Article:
Through my 26 years working in franchise development, I have seen first-hand the intrinsic value of the franchise business model. It’s a model that helps both franchisors and franchisees expand their businesses and gives both parties the opportunity to benefit from shared learnings, systems and best practices.
Refranchising is another opportunity that exemplifies how the model can benefit both parties. Refranchising involves the purchase of a corporate-owned location that is already constructed, operating and has existing cash flow. Refranchising enables a franchisee to take over an existing business without the startup timeline and headaches, while also giving the franchisor the bandwidth to shift their focus to managing the overall brand.
From the franchisee perspective, refranchising accelerates the learning curve by allowing them to step into an operating unit, as opposed to focusing time and energy on site search, development, construction and opening. From the franchisor perspective, refranchising accelerates the process of putting stores in the hands of franchisees, which helps increase profitability and frees up bandwidth for other tasks.
Think that a refranchising effort could benefit your brand? Here’s some additional information to consider:
Benefits of Refranchising
As the Franchisor
- Increased management engagement: It is anticipated that a franchisee-owned location will have greater opportunity to achieve performance goals compared to managers and staff of a corporate-owned unit. The reason being, a franchisee typically represents a local presence and has the ability to devote more time in the business. Many franchisees live in the same area where their locations are based, so they not only do they possess extensive knowledge of the market, but they are embedded in the community and may even have existing relationships with other nearby business owners. This can be invaluable to building brand awareness and deploying local store marketing.
- Lower costs: By bringing on a franchisee to own a location, the franchisor can reduce operational overhead and significantly reduce administrative costs.
- More exposure and potential growth: When a local franchisee buys a location, there is an opportunity to re-launch the unit and get news out in the local area. Not only does this serve to spark and accelerate interest among other potential franchisees, but it can regenerate local excitement and awareness among consumers.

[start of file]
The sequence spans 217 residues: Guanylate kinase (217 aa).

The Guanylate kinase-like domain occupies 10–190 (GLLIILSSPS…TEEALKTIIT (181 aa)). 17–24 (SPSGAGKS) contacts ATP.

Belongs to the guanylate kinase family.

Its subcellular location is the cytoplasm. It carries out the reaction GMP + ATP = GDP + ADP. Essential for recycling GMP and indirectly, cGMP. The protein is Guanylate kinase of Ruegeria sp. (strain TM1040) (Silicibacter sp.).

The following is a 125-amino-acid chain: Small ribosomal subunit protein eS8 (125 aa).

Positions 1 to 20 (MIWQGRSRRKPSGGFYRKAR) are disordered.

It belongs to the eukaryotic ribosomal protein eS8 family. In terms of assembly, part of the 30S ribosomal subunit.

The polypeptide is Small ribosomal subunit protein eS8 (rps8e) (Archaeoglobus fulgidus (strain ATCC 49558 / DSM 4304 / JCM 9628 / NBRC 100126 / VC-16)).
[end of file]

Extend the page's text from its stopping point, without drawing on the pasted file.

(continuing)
As the Franchisee
- The backing of an established brand: Purchasing an existing franchise location is essentially starting your own business without the initial opening process. Franchisees can take control of a business that already has an existing cash flow, staff and presence in the market. There’s no need to plan around starting from the ground up.
- A chance to grow in your community: With your knowledge and connections to the area, there’s plenty of potential to become a fixture in your community. You’ll be able to create lasting bonds with your customers and other local business owners.
Is Refranchising the Right Move for Your Business?
Refranchising, when approached thoughtfully and structured to benefit the operator is an appealing strategy. While there are benefits, it’s important to take stock in your company’s current state and weigh the benefits and risks of reducing the corporate portfolio. Here are some considerations:
- Current performance: It might make the most sense to try refranchising your low-performing corporate locations to see if new local ownership/leadership can improve their performance. But, for high-performing corporate stores, refranchising them can be a benefit too. A change in store leadership at a high-performing location can reenergize employees, offer a new take on running the business and help the store reach its full potential. Putting a new franchisee operator at a high-performing location can also add instant validation for future franchisee interest and commitment.
- Pace of growth: It’s important to consider the speed at which your franchise-owned stores are growing compared to corporate-owned stores. If you’ve been opening up more corporate stores than franchised ones, refranchising is a strategy that you should seriously evaluate. You also want to ensure that the cross functional team is broad enough to service the two portfolios: franchise and corporate operated restaurants. Corporate stores allow you to prove the business model and test new initiatives, which is something that franchisees can appreciate.
Refranchising can certainly be a solid strategy for a brand looking to grow. Costs can be reduced and your ties in the community can strengthen by bringing on a local franchisee. Franchise development professionals are encouraged to weigh all of the options and benefits when refranchising is on the table.